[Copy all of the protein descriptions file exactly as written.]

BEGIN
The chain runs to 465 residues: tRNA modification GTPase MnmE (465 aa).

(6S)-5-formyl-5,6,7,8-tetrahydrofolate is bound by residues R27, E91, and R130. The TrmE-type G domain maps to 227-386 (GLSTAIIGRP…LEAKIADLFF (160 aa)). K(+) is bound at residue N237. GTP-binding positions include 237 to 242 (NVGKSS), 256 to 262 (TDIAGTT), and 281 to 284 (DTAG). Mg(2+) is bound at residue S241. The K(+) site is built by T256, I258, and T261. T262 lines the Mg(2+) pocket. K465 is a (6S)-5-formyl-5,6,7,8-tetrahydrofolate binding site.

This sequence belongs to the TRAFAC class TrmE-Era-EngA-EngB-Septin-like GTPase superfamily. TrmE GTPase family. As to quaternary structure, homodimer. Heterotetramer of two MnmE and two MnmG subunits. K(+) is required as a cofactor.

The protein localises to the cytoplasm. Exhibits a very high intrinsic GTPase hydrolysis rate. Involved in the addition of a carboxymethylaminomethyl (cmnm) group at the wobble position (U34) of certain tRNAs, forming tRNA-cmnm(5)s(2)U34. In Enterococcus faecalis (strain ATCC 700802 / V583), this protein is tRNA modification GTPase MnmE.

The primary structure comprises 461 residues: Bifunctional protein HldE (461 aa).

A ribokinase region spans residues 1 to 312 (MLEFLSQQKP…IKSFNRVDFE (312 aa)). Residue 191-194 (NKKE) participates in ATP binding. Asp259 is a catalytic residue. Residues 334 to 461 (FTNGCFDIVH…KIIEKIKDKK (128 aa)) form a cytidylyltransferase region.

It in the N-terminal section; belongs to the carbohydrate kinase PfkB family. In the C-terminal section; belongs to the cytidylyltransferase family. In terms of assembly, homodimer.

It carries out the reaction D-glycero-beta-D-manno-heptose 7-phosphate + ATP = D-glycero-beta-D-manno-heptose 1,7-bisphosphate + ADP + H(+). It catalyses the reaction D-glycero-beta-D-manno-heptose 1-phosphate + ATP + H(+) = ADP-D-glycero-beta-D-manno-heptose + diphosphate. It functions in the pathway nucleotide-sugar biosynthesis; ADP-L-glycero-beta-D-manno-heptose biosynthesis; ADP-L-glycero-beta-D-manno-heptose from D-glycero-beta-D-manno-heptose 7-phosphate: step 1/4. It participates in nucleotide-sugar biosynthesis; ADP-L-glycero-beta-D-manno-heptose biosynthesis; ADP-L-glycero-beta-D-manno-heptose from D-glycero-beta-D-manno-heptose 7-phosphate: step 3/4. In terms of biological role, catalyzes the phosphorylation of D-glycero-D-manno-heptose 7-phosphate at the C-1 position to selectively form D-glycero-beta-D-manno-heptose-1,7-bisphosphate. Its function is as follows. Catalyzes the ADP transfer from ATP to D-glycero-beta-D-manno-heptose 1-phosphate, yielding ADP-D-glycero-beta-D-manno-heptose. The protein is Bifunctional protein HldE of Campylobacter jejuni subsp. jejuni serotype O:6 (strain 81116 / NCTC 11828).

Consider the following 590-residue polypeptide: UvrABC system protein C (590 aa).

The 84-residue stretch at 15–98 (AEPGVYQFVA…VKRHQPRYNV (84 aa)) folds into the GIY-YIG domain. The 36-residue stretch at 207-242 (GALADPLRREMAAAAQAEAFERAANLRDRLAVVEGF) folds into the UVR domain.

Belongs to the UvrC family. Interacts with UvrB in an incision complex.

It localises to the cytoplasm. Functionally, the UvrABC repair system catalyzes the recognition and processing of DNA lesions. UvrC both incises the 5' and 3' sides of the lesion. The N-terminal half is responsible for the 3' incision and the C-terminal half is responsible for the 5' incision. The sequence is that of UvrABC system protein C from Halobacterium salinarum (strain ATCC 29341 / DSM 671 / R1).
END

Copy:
The chain runs to 465 residues: tRNA modification GTPase MnmE (465 aa).

(6S)-5-formyl-5,6,7,8-tetrahydrofolate is bound by residues R27, E91, and R130. The TrmE-type G domain maps to 227-386 (GLSTAIIGRP…LEAKIADLFF (160 aa)). K(+) is bound at residue N237. GTP-binding positions include 237 to 242 (NVGKSS), 256 to 262 (TDIAGTT), and 281 to 284 (DTAG). Mg(2+) is bound at residue S241. The K(+) site is built by T256, I258, and T261. T262 lines the Mg(2+) pocket. K465 is a (6S)-5-formyl-5,6,7,8-tetrahydrofolate binding site.

This sequence belongs to the TRAFAC class TrmE-Era-EngA-EngB-Septin-like GTPase superfamily. TrmE GTPase family. As to quaternary structure, homodimer. Heterotetramer of two MnmE and two MnmG subunits. K(+) is required as a cofactor.

The protein localises to the cytoplasm. Exhibits a very high intrinsic GTPase hydrolysis rate. Involved in the addition of a carboxymethylaminomethyl (cmnm) group at the wobble position (U34) of certain tRNAs, forming tRNA-cmnm(5)s(2)U34. In Enterococcus faecalis (strain ATCC 700802 / V583), this protein is tRNA modification GTPase MnmE.

The primary structure comprises 461 residues: Bifunctional protein HldE (461 aa).

A ribokinase region spans residues 1 to 312 (MLEFLSQQKP…IKSFNRVDFE (312 aa)). Residue 191-194 (NKKE) participates in ATP binding. Asp259 is a catalytic residue. Residues 334 to 461 (FTNGCFDIVH…KIIEKIKDKK (128 aa)) form a cytidylyltransferase region.

It in the N-terminal section; belongs to the carbohydrate kinase PfkB family. In the C-terminal section; belongs to the cytidylyltransferase family. In terms of assembly, homodimer.

It carries out the reaction D-glycero-beta-D-manno-heptose 7-phosphate + ATP = D-glycero-beta-D-manno-heptose 1,7-bisphosphate + ADP + H(+). It catalyses the reaction D-glycero-beta-D-manno-heptose 1-phosphate + ATP + H(+) = ADP-D-glycero-beta-D-manno-heptose + diphosphate. It functions in the pathway nucleotide-sugar biosynthesis; ADP-L-glycero-beta-D-manno-heptose biosynthesis; ADP-L-glycero-beta-D-manno-heptose from D-glycero-beta-D-manno-heptose 7-phosphate: step 1/4. It participates in nucleotide-sugar biosynthesis; ADP-L-glycero-beta-D-manno-heptose biosynthesis; ADP-L-glycero-beta-D-manno-heptose from D-glycero-beta-D-manno-heptose 7-phosphate: step 3/4. In terms of biological role, catalyzes the phosphorylation of D-glycero-D-manno-heptose 7-phosphate at the C-1 position to selectively form D-glycero-beta-D-manno-heptose-1,7-bisphosphate. Its function is as follows. Catalyzes the ADP transfer from ATP to D-glycero-beta-D-manno-heptose 1-phosphate, yielding ADP-D-glycero-beta-D-manno-heptose. The protein is Bifunctional protein HldE of Campylobacter jejuni subsp. jejuni serotype O:6 (strain 81116 / NCTC 11828).

Consider the following 590-residue polypeptide: UvrABC system protein C (590 aa).

The 84-residue stretch at 15–98 (AEPGVYQFVA…VKRHQPRYNV (84 aa)) folds into the GIY-YIG domain. The 36-residue stretch at 207-242 (GALADPLRREMAAAAQAEAFERAANLRDRLAVVEGF) folds into the UVR domain.

Belongs to the UvrC family. Interacts with UvrB in an incision complex.

It localises to the cytoplasm. Functionally, the UvrABC repair system catalyzes the recognition and processing of DNA lesions. UvrC both incises the 5' and 3' sides of the lesion. The N-terminal half is responsible for the 3' incision and the C-terminal half is responsible for the 5' incision. The sequence is that of UvrABC system protein C from Halobacterium salinarum (strain ATCC 29341 / DSM 671 / R1).